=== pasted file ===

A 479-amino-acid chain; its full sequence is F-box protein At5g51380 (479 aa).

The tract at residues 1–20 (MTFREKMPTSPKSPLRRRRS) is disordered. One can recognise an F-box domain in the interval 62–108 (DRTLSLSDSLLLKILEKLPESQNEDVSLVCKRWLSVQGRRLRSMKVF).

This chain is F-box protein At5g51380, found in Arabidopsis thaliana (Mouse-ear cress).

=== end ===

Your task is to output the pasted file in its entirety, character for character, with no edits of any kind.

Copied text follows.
A 479-amino-acid chain; its full sequence is F-box protein At5g51380 (479 aa).

The tract at residues 1–20 (MTFREKMPTSPKSPLRRRRS) is disordered. One can recognise an F-box domain in the interval 62–108 (DRTLSLSDSLLLKILEKLPESQNEDVSLVCKRWLSVQGRRLRSMKVF).

This chain is F-box protein At5g51380, found in Arabidopsis thaliana (Mouse-ear cress).